Transformative Movement Ltd
Getting to know Inès De Beer
Inès De Beer
DO (UK), MICO (UK), MBAKO (Be), MHKOA (HK)
Osteopath, Cranial Osteopath, and Founder of The Round Clinic, Hong Kong
Place of Birth:
Year of Arrival in Hong Kong:
What brought you to Hong Kong?
A sense of adventure. Having grown up in a small country, I was keen to discover other places in the world.
How did you get involved with the special needs community?
For nearly a decade, I worked in collaboration with a medical doctor who was assessing and treating a lot of children with special needs. It was during this time that I discovered the value that Cranial osteopathy can have on children with special needs.
How are you currently involved with the special needs community in Hong Kong?
Through my work as an Osteopath, at my private clinic. Parents are often referred to me via word of mouth and I help each child as best I can.
What is Cranial Osteopathy?
Cranial osteopathy, also known as Cranio-sacral therapy (CST), is a gentle manual therapy that uses highly sensitive palpation skills to screen for patterns of tension in the body. Tension can build up in various soft tissues such as fascia, ligaments, and muscles.
Using extremely gentle techniques, cranial osteopaths release these tensions with the aim to restore proper circulation and bodily functions.
Cranial osteopathy is especially known for its use in helping infants with colic and digestive ailments. In addition, torticollis, asymmetric head rotation, and reflux can also be successfully alleviated with a few sessions.
What age groups do you work with?
From the very young such as infants and toddlers, to the age of 18.
Are you able to accommodate different types of special needs?
My experience includes children on the autism spectrum, those with cerebral palsy, ADHD, visual/hearing impairment, and various types of physical disability.
My clinic and the building in which it is located are wheelchair accessible.
How do you adapt the service that you offer for children with special needs?
I adapt to the situation and condition of the child. Sometimes, I treat the child on a beanbag, on a sofa or even sitting in a pram. Since the sessions are extremely gentle, the child is usually trusting and relaxed.
We have soft music and toys inside the treatment room, and I never wear a white doctor's coat, which helps in the eyes of a child.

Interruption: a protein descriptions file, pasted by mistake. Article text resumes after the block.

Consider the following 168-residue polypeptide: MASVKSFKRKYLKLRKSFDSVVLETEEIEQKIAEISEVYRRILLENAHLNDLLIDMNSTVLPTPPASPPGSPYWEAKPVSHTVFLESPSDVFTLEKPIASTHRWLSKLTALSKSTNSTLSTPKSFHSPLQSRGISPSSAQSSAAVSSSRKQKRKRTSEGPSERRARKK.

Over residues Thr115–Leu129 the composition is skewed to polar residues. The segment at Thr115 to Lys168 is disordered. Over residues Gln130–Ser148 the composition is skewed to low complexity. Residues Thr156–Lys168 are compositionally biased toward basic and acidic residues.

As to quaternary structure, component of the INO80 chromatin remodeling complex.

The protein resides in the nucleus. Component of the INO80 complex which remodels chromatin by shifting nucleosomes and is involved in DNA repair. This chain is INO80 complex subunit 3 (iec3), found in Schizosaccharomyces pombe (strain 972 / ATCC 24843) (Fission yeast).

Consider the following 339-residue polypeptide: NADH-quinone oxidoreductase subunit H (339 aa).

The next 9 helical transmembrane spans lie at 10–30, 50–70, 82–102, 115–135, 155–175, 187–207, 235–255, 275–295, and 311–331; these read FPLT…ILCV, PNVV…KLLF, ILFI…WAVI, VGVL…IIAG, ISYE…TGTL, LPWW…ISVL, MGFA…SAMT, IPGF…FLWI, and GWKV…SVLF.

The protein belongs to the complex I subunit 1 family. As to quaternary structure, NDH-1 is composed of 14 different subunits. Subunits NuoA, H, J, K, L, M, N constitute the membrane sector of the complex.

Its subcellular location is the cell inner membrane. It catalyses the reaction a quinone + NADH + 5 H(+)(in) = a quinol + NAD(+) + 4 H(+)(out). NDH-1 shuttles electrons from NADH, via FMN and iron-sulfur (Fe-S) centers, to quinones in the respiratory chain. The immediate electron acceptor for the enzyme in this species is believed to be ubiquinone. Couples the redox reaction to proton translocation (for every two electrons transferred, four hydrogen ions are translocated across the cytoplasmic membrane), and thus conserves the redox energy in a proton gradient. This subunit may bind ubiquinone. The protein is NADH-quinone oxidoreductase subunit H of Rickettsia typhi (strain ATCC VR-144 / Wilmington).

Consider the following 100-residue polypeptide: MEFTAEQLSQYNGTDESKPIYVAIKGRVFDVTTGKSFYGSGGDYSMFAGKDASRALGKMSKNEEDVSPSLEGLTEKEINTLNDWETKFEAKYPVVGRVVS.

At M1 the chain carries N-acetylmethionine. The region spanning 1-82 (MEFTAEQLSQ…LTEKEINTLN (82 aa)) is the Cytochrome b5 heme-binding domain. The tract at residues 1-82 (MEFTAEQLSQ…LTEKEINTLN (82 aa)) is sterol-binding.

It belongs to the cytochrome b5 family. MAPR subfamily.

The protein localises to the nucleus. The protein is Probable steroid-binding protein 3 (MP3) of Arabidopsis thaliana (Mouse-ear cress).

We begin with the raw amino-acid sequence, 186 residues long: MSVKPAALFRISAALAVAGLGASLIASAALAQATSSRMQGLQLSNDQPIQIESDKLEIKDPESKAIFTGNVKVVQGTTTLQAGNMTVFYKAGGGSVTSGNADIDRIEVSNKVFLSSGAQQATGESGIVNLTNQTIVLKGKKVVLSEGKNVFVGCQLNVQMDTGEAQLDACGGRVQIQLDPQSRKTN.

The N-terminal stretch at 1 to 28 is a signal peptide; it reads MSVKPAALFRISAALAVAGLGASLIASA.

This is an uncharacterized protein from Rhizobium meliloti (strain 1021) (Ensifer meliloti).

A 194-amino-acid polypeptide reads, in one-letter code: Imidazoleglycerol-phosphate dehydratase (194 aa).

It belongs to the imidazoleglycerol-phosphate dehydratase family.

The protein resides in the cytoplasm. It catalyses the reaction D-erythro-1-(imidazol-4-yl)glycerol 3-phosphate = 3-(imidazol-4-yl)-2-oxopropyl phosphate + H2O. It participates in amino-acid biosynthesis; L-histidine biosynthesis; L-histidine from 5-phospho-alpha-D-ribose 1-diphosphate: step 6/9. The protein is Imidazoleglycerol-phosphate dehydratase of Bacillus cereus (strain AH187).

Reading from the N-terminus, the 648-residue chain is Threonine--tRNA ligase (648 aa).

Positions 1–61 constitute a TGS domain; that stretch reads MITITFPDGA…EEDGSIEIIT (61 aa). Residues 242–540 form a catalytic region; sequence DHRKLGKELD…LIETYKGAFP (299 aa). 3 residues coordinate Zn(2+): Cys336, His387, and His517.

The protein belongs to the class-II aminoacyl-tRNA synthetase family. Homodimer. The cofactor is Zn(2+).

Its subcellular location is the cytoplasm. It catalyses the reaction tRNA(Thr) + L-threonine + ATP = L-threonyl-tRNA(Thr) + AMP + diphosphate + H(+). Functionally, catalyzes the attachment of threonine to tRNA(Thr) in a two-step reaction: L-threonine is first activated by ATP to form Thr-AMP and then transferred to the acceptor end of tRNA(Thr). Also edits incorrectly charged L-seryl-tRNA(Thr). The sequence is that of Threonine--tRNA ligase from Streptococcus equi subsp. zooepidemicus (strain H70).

What are some of the more common issues that you come across when working with children with special needs?
Hyper/hypotonia in muscular strength, digestive issues often due to poor abdominal tone and posture, gait instability, lack of eye contact, sleep disturbances, and more.
Are there any specific issues that parents can look out for which may otherwise go unnoticed?
Early lack of eye contact, muscle hyper/hypotonia, visual/hearing impairment, and lack of social interaction. The sooner these signs are noticed, the sooner we can help guide parents through a possible treatment protocol to assist their child.
Do you collaborate with other professionals to address a child's needs more holistically?
From experience, I have noticed that a combination of various health services gives the best results. I often refer parents to other health professionals to ensure their child is supported through a variety of different therapies.
Dietary changes, speech therapy, and functional medicine can all be helpful as part of a course of action.
What have been some of the rewards and challenges of working with children with special needs?
Children respond quite quickly to the treatments, and the smallest of changes means so much e.g. increased eye contact, more stable gait, or sitting posture. These are all skills that we take for granted but make a huge difference for a child with special needs.
The rewards are the positive changes and the gratitude from the parents.
Where can parents find more information about your work and how to get in touch?
The Round Clinic has a website: www.theroundclinic.com
Enquiries can be made via email: email@example.com or by phone/ WhatsApp: 2648 2612